FOMC Decision: Fed Waits as Economy Improves “Somewhat”
by Craig Dismuke, Dudley Carter
The FOMC voted unanimously to leave monetary policy unchanged at its July 28-29 policy meeting. The target overnight rate range remains 0.00-0.25%, the IOER rate remains 0.10%, and asset purchases will continue at the current pace. They did approve the extension of their U.S. Dollar liquidity and swap lines and temporary repurchase agreement facility for foreign and international monetary authorities through March 31, 2021.
There were very few changes to the Official Statement and only calendar-mandated changes to the Implementation Note. The Official Statement was changed to note “somewhat” improving economic conditions: “Following sharp declines, economic activity and employment have picked up somewhat in recent months but remain well below their levels at the beginning of the year.” Officials remain unconcerned about excessive inflation given the weak level of demand.
Going forward, the Statement links the economic outlook to the virus in an open-ended fashion which will provide officials with some policy latitude. According to the Statement, “the path of the economy will depend significantly on the course of the virus.”
Fed Chair Powell will hold a press conference at 1:30 p.m. CT. If the Committee wants to lay the foundation for easing in September, it will likely be reflected in his comments.
FOMC Official Statement
Dated: July 29, 2020
The Federal Reserve is committed to using its full range of tools to support the U.S. economy in this challenging time, thereby promoting its maximum employment and price stability goals.
The coronavirus outbreak is causing tremendous human and economic hardship across the United States and around the world. Following sharp declines, economic activity and employment have picked up somewhat in recent months but remain well below their levels at the beginning of the year. Weaker demand and significantly lower oil prices are holding down consumer price inflation. Overall financial conditions have improved in recent months, in part reflecting policy measures to support the economy and the flow of credit to U.S. households and businesses.
The path of the economy will depend significantly on the course of the virus. The ongoing public health crisis will weigh heavily on economic activity, employment, and inflation in the near term, and poses considerable risks to the economic outlook over the medium term. In light of these developments, the Committee decided to maintain the target range for the federal funds rate at 0 to 1/4 percent. The Committee expects to maintain this target range until it is confident that the economy has weathered recent events and is on track to achieve its maximum employment and price stability goals.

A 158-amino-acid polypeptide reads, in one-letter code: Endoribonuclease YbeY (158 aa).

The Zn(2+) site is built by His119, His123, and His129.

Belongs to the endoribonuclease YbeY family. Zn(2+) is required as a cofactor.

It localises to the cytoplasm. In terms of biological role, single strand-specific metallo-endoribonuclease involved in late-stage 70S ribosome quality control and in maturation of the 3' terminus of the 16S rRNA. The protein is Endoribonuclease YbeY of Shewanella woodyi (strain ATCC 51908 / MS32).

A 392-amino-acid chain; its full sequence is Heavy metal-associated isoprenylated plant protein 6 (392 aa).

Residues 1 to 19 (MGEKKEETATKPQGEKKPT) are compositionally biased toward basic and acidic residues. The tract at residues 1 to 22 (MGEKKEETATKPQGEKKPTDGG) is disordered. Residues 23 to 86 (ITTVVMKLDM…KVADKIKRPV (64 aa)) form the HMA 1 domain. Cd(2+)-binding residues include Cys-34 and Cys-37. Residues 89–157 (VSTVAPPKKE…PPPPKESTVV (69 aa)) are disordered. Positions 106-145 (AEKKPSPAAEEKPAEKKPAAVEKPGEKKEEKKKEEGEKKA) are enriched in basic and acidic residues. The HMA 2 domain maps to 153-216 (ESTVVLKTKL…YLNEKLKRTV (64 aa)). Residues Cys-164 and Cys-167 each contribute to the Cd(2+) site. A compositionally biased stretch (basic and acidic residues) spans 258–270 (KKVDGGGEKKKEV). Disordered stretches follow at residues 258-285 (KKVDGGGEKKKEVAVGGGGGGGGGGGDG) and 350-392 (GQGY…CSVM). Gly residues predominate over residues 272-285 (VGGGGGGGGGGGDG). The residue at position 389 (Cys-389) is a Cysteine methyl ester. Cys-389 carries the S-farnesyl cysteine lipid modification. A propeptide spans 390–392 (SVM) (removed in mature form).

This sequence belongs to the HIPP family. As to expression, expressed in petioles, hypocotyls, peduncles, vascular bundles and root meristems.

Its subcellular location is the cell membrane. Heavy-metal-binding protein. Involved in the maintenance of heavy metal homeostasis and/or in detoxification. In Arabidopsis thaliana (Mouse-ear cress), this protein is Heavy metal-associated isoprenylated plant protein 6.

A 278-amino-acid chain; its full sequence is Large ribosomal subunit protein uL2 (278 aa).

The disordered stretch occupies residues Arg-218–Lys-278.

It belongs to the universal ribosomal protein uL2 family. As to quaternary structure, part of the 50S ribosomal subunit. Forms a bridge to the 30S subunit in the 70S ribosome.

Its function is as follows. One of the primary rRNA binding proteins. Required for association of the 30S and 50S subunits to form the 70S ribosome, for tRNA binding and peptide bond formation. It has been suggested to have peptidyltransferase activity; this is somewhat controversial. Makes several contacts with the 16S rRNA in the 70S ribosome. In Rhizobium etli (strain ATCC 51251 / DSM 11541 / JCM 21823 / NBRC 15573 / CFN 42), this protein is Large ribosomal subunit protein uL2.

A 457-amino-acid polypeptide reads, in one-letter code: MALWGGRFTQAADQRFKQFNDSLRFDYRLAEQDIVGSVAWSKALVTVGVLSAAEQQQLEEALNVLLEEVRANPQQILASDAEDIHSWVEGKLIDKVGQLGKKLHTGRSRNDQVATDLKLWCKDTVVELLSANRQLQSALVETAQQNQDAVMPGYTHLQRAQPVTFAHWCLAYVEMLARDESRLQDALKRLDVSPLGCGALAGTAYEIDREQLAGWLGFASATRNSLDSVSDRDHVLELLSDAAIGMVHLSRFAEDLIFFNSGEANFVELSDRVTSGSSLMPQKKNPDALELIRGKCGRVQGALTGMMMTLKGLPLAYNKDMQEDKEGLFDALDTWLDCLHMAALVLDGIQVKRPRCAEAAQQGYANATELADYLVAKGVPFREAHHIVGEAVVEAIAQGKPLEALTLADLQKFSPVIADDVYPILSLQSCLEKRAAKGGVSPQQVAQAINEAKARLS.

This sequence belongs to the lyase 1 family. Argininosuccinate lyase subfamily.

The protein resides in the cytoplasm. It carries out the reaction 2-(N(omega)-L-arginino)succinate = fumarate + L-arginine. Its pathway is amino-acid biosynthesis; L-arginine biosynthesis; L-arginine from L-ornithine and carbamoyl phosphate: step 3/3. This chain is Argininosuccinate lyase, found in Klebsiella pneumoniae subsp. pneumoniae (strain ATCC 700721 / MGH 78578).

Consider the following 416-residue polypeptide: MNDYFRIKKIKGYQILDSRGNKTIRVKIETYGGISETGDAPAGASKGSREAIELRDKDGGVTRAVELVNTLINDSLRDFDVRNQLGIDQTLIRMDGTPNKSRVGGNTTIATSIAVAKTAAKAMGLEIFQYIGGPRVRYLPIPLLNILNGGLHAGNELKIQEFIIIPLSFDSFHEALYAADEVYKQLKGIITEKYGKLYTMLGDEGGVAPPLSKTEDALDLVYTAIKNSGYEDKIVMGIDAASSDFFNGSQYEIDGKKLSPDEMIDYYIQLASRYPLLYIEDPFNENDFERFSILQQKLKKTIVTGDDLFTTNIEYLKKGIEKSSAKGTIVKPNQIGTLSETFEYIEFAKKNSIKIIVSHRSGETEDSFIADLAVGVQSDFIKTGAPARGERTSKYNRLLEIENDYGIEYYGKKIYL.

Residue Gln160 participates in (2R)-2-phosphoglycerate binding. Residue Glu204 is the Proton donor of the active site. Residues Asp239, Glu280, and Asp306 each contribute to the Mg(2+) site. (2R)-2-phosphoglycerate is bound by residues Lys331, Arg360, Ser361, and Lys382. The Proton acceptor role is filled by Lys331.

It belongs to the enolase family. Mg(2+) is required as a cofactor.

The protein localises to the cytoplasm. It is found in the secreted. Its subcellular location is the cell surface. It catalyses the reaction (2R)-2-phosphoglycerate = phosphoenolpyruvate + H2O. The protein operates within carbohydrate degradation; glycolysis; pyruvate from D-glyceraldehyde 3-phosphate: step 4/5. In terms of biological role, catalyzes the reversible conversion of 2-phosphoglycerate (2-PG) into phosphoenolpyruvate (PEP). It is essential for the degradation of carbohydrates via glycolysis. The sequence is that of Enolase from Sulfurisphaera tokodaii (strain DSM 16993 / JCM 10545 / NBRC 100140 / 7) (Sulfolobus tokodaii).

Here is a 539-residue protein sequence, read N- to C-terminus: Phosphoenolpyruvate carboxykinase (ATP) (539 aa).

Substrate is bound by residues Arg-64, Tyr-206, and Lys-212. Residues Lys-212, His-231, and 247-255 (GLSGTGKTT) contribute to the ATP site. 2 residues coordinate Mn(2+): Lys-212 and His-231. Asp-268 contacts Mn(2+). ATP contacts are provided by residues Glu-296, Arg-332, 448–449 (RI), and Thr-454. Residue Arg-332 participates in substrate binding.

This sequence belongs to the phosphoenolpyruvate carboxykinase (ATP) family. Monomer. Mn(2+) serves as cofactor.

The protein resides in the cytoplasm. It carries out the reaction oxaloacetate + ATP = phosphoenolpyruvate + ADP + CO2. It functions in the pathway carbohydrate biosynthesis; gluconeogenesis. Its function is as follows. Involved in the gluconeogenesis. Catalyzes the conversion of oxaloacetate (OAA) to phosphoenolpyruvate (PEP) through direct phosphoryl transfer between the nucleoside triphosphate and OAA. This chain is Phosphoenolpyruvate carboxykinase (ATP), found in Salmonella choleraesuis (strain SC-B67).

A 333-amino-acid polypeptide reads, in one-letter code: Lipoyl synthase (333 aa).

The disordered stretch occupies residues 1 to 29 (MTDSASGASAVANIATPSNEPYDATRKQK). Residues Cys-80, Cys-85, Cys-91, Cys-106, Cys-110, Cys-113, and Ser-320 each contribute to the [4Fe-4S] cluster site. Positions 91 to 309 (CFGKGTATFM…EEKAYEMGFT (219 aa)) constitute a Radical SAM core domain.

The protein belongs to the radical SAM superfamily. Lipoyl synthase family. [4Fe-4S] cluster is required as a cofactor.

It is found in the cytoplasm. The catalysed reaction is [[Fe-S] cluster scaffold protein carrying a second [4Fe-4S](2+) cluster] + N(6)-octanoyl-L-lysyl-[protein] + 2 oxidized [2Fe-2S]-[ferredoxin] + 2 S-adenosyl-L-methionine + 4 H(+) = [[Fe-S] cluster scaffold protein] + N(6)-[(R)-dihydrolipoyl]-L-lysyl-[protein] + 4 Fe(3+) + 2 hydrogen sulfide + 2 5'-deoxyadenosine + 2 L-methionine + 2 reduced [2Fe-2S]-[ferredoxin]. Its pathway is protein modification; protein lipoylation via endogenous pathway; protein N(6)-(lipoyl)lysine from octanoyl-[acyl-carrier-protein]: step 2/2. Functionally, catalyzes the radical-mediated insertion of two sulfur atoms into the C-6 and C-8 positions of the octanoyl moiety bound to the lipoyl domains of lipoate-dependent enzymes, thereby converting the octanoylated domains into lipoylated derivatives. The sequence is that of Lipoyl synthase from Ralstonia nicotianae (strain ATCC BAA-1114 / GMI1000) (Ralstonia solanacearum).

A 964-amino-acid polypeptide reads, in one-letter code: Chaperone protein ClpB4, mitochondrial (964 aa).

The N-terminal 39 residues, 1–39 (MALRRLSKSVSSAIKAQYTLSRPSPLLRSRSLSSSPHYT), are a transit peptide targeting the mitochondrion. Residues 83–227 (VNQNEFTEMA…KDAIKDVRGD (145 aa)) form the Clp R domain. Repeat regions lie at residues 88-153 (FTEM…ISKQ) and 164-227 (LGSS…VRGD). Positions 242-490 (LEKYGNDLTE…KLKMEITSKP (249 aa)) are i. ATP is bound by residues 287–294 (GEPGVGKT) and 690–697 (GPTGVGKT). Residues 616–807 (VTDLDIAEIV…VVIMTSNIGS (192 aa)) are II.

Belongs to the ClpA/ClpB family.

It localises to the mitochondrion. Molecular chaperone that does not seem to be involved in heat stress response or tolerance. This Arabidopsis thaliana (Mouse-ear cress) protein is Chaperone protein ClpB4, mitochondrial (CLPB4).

The Committee will continue to monitor the implications of incoming information for the economic outlook, including information related to public health, as well as global developments and muted inflation pressures, and will use its tools and act as appropriate to support the economy. In determining the timing and size of future adjustments to the stance of monetary policy, the Committee will assess realized and expected economic conditions relative to its maximum employment objective and its symmetric 2 percent inflation objective. This assessment will take into account a wide range of information, including measures of labor market conditions, indicators of inflation pressures and inflation expectations, and readings on financial and international developments.
To support the flow of credit to households and businesses, over coming months the Federal Reserve will increase its holdings of Treasury securities and agency residential and commercial mortgage-backed securities at least at the current pace to sustain smooth market functioning, thereby fostering effective transmission of monetary policy to broader financial conditions. In addition, the Open Market Desk will continue to offer large-scale overnight and term repurchase agreement operations. The Committee will closely monitor developments and is prepared to adjust its plans as appropriate.
Voting for the monetary policy action were Jerome H. Powell, Chair; John C. Williams, Vice Chair; Michelle W. Bowman; Lael Brainard; Richard H. Clarida; Patrick Harker; Robert S. Kaplan; Neel Kashkari; Loretta J. Mester; and Randal K. Quarles.
Implementation Note issued July 29, 2020